I think the answer is anonymity is really complicated. Some people really do need anonymity. And it’s really important to construct ways in which people can speak freely. But anyone who has ever worked with whistleblowers—and I have—will tell you that finding a way to actually put your name to something gives it vastly more power. So I think anonymity remains important, we’ve got to find ways to defend and protect it. I think we’re starting to find that the sort of Mark Zuckerberg idea, “you get rid of anonymity and the web will be wonderful”, is complete crap. There’s many communities that end up being very healthy with persistent pseudonyms or even anonymity. It has more to do with the space and the norms associated with it. But anonymity is neither the one size fits all solution to making whistleblowing safe, nor is it the “oh no, if you let anonymity in your community will collapse.” Like everything in this space, it turns out to be complicated and nuanced. And both more and less important than we tend to think. 

York: Tell me about an early experience that shaped your views on free expression. 

The story of Hao Wu is the story I want to tell here. When I think about freedom of expression online, I find myself thinking a lot about his story. Hao Wu is a documentary filmmaker. At this point, a very accomplished documentary filmmaker. He has made some very successful films, including one called The People’s Republic of Desire about Chinese live-streaming, which has gotten a great deal of celebration. He has a new film out called 76 Days about the lockdown of Wuhan. But I got to know him very indirectly, and it was from the fact that he was making a film in China about the phenomenon of underground Christian churches. And he got arrested and held for five months, and we knew about him through the Global Voices community because he had been an active blogger. We’d been paying attention to some of the work he was doing and suddenly he’d gone silent. 

I ended up working with Rebecca MacKinnon, who speaks Chinese and was in touch with all the folk involved, and I was doing the websites and such, building a free Hao Wu blog. And using that, and sort of platforming his sister, as a chance to advocate for his release. And what was so fascinating about this was Rebecca and I spent months writing about and talking about what was going on, and encouraging his sister to speak out, but she—completely understandably—was terrified about the consequences for her own life and her own career and family. At a certain point she was willing to write online and speak out, but that experience of sort of realizing that something that feels very straightforward and easy from your perspective, miles and miles away from the political situation, like, here’s this young man who is a filmmaker and a blogger and clearly a smart, interesting person, he should be able to speak freely, of course we’re going to advocate for his release. And then talking to his family and seeing the genuine terror that his sister had, that her life could be entirely transformed, and transformed negatively, by advocating for something as simple as her brother’s release.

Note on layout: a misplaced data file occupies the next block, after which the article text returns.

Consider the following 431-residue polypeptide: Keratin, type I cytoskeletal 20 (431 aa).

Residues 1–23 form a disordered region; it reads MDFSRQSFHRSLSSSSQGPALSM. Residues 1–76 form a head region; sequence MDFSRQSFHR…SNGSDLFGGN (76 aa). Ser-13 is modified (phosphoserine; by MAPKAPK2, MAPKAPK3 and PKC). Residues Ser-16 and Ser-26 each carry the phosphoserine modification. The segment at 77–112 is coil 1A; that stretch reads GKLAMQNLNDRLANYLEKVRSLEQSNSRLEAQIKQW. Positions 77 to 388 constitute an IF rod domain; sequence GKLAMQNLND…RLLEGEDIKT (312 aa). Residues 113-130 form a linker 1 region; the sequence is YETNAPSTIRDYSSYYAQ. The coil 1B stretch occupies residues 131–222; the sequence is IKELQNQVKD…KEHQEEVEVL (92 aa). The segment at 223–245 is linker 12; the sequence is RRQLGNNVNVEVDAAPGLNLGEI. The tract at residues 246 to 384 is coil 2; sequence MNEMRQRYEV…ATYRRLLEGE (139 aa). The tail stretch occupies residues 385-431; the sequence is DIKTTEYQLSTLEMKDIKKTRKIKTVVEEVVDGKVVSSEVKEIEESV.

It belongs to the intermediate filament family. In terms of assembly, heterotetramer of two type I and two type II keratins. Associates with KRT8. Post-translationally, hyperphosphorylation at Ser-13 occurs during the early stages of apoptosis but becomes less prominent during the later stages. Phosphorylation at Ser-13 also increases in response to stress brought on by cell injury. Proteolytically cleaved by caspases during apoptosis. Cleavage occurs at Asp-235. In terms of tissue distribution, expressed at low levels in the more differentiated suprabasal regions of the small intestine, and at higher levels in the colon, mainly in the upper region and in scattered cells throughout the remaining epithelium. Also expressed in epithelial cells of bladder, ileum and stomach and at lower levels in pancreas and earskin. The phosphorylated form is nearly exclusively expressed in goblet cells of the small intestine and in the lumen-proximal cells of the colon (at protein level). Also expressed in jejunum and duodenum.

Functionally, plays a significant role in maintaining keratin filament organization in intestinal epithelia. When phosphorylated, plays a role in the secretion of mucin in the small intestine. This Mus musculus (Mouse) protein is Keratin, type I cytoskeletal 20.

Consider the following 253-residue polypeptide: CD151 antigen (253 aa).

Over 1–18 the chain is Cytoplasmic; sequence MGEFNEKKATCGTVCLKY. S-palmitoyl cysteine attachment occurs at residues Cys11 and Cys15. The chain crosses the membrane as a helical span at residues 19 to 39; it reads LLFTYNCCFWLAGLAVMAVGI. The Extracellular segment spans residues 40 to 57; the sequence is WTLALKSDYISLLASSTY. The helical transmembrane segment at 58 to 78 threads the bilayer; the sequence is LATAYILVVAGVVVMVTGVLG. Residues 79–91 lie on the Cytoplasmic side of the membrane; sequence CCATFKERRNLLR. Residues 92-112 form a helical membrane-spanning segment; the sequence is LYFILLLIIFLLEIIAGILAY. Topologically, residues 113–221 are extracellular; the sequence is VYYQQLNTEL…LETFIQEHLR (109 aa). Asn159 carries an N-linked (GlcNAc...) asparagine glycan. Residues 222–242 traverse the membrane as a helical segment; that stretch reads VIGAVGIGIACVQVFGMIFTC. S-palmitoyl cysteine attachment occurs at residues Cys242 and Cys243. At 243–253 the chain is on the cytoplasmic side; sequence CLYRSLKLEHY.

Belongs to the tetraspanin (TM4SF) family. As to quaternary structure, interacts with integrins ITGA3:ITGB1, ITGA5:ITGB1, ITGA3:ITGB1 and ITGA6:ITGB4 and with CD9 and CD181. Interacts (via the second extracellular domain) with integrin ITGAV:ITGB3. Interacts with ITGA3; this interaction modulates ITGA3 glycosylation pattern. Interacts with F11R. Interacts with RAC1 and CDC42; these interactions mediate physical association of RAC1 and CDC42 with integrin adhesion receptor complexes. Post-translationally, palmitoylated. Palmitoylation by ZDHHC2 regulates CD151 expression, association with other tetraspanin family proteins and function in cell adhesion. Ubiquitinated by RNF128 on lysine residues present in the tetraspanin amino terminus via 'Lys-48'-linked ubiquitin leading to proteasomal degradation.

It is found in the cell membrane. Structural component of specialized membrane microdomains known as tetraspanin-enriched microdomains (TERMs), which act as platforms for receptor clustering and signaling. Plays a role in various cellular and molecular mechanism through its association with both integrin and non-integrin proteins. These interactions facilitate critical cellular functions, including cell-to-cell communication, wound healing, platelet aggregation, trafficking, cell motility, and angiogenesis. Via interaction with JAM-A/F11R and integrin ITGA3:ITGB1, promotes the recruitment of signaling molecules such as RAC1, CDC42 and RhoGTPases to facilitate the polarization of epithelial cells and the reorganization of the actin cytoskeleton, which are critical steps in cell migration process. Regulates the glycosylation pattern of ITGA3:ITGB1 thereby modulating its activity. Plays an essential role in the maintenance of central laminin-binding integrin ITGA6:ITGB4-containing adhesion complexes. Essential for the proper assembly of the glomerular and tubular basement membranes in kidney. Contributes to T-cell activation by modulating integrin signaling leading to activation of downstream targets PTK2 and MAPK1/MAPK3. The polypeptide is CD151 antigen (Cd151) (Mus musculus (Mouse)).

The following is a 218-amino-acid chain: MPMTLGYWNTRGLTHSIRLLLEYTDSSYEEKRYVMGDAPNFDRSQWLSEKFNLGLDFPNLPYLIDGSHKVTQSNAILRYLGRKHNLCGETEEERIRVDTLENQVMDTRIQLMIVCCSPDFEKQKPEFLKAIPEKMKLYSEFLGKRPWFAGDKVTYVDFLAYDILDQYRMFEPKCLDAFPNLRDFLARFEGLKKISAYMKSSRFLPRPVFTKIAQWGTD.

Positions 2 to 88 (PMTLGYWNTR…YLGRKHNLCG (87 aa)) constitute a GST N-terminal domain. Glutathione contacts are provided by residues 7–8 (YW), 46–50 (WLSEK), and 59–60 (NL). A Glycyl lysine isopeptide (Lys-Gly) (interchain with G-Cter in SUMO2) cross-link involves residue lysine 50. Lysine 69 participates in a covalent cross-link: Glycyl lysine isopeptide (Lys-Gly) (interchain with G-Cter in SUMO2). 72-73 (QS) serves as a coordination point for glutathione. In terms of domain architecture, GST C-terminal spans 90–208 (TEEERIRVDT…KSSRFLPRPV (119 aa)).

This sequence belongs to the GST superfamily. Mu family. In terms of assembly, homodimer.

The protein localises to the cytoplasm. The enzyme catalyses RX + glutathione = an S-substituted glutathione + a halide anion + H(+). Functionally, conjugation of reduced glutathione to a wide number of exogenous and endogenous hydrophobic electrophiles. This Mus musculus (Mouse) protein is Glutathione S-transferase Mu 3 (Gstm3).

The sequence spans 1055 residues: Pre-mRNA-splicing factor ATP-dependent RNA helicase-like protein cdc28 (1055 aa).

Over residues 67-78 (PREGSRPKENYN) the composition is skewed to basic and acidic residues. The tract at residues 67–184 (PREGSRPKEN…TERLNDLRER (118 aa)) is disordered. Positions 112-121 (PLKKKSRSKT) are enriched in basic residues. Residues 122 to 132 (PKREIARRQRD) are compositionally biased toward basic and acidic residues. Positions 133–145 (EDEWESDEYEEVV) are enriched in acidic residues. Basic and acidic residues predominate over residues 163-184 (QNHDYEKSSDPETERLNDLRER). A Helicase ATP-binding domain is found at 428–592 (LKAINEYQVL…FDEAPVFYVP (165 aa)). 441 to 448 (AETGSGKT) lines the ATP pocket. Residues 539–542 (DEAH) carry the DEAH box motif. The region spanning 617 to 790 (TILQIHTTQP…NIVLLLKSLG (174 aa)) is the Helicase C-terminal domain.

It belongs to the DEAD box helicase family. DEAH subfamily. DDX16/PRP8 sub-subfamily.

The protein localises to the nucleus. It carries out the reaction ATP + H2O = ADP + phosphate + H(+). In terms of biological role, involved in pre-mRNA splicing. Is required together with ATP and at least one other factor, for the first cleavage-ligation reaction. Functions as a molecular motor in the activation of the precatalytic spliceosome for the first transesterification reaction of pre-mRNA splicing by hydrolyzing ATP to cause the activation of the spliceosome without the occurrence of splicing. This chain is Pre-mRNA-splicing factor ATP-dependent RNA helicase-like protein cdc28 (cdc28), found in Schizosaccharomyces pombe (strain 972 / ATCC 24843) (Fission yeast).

It’s interesting, I think about our mutual friend Alaa Abd El-Fattah, who has spent most of his adult life in Egyptian prisons, getting detained again and again and again. His family, his former partner, and many of his friends have spent years and years and years advocating for him. This whole process of advocating for someone’s ability to speak, advocating for someone’s ability to take political action, advocating for someone’s ability to make art—the closer you get to the situation, the harder it gets. Because the closer you are to the situation, the more likely that the injustice that you’re advocating to have overturned, is one that you’re experiencing as well. And it’s really interesting. I think it makes it very easy to advocate from a distance, and often much harder to advocate when you’re much closer to a situation. I think any situations where we find ourselves yelling about something on the other side of the world, it’s a good moment to sort of check and ask, are the people who are yelling the people who are directly affected by this—are they not yelling because the danger is so high, are they not yelling because maybe we misunderstand and are advocating for something that seems right and seems obvious but is actually much more complicated than we might otherwise think? 

York: Your lab is advocating for what you call a pluraverse. So you recognize that all these major platforms are going to continue to exist, people are going to continue to use them, but as we’re seeing a multitude of mostly decentralized platforms crop up, how do we see the future of moderation on those platforms?